An ancient Greek analogue computer used to predict astronomical positions and eclipses for calendar and astrological purposes decades in advance.
The artifact was retrieved from the sea in 1901, and identified on 17 May 1902 as containing a gear wheel by archaeologist Valerios Stais, among wreckage retrieved from a wreck off the coast of the Greek island Antikythera. The instrument is believed to have been designed and constructed by Greek scientists and has been variously dated to about 87 BC, or between 150 and 100 BC, or to 205 BC, or to within a generation before the shipwreck, which has been dated to approximately 70-60 BC.
The device, housed in the remains of a 34 cm × 18 cm × 9 cm wooden box, was found as one lump, later separated into three main fragments which are now divided into 82 separate fragments after conservation works. Four of these fragments contain gears, while inscriptions are found on many others. The largest gear is approximately 14 centimetres in diameter and originally had 223 teeth.
It is a complex clockwork mechanism composed of at least 30 meshing bronze gears. A team led by Mike Edmunds and Tony Freeth at Cardiff University used modern computer x-ray tomography and high resolution surface scanning to image inside fragments of the crust-encased mechanism and read the faintest inscriptions that once covered the outer casing of the machine.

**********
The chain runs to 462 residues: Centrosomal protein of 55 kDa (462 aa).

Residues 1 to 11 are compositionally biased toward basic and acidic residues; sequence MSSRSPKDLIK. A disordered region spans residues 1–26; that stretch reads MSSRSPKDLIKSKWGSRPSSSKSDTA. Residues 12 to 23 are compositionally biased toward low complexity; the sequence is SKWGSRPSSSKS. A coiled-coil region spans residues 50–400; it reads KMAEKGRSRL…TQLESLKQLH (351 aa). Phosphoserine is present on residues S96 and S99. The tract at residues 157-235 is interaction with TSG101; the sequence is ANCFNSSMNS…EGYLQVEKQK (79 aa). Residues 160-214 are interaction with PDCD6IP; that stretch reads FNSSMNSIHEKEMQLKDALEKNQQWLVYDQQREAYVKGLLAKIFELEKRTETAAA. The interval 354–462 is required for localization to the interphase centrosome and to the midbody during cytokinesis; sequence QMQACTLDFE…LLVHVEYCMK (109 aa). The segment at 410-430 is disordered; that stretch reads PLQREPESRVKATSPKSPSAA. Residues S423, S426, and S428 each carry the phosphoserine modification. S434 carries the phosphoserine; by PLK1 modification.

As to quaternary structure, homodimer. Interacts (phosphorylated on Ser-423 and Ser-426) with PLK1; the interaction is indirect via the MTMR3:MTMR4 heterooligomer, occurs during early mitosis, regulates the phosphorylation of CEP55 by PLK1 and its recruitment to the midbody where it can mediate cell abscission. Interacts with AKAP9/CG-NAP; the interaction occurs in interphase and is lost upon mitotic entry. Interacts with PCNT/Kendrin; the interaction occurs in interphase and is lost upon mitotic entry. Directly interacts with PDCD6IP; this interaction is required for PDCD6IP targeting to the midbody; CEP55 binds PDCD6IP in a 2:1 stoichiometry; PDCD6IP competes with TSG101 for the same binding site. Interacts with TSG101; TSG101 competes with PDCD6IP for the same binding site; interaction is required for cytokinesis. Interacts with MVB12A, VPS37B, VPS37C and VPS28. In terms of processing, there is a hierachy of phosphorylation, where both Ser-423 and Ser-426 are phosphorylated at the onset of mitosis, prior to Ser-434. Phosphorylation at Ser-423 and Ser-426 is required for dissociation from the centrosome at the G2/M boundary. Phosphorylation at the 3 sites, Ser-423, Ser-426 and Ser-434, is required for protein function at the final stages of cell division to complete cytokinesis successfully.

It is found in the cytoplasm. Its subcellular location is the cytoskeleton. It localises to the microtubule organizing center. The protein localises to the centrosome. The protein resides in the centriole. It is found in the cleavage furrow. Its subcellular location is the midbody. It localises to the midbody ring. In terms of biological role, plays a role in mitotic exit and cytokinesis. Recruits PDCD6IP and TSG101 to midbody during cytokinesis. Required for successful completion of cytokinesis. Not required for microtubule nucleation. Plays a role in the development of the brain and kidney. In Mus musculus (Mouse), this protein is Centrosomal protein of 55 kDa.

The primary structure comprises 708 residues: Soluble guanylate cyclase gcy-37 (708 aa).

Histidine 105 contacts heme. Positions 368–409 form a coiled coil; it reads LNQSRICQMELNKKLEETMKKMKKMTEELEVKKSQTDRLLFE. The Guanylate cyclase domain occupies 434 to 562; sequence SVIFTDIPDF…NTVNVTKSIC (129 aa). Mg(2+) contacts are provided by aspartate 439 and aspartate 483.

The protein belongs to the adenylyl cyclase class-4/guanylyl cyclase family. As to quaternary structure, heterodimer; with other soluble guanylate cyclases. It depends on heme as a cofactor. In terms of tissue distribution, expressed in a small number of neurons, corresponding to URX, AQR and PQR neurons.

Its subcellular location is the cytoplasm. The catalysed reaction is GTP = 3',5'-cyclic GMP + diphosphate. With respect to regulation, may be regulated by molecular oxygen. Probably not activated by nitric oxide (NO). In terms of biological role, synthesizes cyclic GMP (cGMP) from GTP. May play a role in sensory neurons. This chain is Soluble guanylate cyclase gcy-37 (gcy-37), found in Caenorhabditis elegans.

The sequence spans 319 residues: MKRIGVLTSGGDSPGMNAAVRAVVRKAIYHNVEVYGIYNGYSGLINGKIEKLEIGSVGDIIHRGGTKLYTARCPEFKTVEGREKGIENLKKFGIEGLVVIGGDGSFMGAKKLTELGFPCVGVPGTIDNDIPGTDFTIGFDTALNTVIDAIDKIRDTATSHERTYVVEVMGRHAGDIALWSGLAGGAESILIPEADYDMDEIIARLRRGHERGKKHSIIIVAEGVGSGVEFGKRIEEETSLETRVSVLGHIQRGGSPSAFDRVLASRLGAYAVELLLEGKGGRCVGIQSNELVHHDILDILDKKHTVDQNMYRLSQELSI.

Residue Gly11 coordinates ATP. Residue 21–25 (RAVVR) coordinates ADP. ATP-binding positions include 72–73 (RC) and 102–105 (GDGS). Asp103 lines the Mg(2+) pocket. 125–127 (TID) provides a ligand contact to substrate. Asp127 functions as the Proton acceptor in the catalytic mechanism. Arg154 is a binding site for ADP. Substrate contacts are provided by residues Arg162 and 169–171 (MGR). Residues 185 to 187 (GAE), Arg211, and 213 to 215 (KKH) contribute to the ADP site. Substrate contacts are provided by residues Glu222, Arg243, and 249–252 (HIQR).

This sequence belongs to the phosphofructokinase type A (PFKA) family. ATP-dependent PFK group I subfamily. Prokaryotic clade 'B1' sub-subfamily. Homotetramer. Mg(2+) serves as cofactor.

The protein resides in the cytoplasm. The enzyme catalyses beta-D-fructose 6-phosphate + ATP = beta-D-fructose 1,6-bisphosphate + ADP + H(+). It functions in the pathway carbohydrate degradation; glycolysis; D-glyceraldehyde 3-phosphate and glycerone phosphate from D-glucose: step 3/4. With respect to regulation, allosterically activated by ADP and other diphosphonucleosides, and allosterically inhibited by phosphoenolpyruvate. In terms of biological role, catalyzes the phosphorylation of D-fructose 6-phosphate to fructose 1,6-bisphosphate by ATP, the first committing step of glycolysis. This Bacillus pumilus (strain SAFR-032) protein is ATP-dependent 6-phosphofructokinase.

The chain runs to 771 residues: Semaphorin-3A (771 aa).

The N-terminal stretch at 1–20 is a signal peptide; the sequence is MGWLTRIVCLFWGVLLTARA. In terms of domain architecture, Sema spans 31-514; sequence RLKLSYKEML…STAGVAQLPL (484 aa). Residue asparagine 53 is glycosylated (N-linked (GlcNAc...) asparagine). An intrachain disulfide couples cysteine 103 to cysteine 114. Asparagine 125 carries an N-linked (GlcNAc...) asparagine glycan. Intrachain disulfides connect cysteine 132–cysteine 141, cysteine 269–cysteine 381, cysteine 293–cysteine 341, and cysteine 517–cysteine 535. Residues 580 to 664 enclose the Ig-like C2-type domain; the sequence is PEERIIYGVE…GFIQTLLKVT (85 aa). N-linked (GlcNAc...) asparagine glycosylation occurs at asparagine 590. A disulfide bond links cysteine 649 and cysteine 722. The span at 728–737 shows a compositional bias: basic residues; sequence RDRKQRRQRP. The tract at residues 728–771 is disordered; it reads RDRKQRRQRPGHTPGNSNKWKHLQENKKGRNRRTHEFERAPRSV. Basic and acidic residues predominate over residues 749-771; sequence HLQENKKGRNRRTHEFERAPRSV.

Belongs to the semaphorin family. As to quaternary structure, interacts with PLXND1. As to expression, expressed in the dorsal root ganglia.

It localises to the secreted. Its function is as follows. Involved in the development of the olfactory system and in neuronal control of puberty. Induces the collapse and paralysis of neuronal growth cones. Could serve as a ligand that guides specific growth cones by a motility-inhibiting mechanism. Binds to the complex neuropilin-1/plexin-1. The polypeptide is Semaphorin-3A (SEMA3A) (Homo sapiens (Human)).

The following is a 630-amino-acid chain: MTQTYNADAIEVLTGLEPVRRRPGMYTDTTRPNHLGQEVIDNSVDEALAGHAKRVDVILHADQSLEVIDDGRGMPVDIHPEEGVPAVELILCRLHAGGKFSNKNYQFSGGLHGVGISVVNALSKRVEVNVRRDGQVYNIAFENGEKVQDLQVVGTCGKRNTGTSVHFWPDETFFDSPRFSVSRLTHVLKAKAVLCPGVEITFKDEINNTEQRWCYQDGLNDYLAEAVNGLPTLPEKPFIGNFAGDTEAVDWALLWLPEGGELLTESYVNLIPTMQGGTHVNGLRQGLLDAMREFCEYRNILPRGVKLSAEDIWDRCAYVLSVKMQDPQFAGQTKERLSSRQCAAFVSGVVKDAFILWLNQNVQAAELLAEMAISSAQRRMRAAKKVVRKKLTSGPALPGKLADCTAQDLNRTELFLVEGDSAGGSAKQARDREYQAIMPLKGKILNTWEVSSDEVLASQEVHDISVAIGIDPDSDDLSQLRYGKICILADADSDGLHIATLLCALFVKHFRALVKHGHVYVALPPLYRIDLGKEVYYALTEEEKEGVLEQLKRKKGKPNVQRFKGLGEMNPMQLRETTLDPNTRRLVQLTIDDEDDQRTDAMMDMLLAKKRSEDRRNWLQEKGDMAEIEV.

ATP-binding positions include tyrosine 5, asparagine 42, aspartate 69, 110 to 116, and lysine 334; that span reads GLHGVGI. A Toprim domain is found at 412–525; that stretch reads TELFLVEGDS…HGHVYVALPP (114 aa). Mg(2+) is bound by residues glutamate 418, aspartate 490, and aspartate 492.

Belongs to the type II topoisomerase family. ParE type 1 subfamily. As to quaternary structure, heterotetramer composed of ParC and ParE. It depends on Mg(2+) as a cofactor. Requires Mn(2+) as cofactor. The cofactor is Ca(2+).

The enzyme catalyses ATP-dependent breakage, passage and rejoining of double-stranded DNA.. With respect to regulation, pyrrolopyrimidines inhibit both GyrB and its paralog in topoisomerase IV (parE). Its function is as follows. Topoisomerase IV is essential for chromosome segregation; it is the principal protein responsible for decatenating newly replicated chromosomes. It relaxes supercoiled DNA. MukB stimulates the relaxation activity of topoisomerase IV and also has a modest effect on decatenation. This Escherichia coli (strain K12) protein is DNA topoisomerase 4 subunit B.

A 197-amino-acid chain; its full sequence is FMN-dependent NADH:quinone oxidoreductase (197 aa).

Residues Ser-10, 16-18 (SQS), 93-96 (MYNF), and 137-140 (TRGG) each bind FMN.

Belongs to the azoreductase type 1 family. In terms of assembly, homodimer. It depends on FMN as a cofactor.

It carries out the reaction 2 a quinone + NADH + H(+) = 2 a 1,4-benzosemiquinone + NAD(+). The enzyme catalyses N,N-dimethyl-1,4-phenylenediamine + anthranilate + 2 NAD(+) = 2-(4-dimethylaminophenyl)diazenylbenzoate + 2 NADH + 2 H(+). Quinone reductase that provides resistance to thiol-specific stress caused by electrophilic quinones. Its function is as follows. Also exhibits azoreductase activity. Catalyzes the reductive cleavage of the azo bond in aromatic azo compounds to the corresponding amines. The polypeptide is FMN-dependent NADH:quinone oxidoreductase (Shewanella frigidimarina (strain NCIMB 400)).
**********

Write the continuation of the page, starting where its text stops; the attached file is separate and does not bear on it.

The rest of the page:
Detailed imaging of the mechanism suggests that it had 37 gear wheels enabling it to follow the movements of the Moon and the Sun through the zodiac, to predict eclipses and even to model the irregular orbit of the Moon, where the Moon's velocity is higher in its perigee than in its apogee. This motion was studied in the 2nd century BC by astronomer Hipparchus of Rhodes, and it is speculated that he may have been consulted in the machine's construction.
The knowledge of this technology was lost at some point in antiquity, and technological works approaching its complexity and workmanship did not appear again until the development of mechanical astronomical clocks in Europe in the fourteenth century. All known fragments of the Antikythera mechanism are kept at the National Archaeological Museum in Athens, along with a number of artistic reconstructions/replicas of how the mechanism may have looked and worked.
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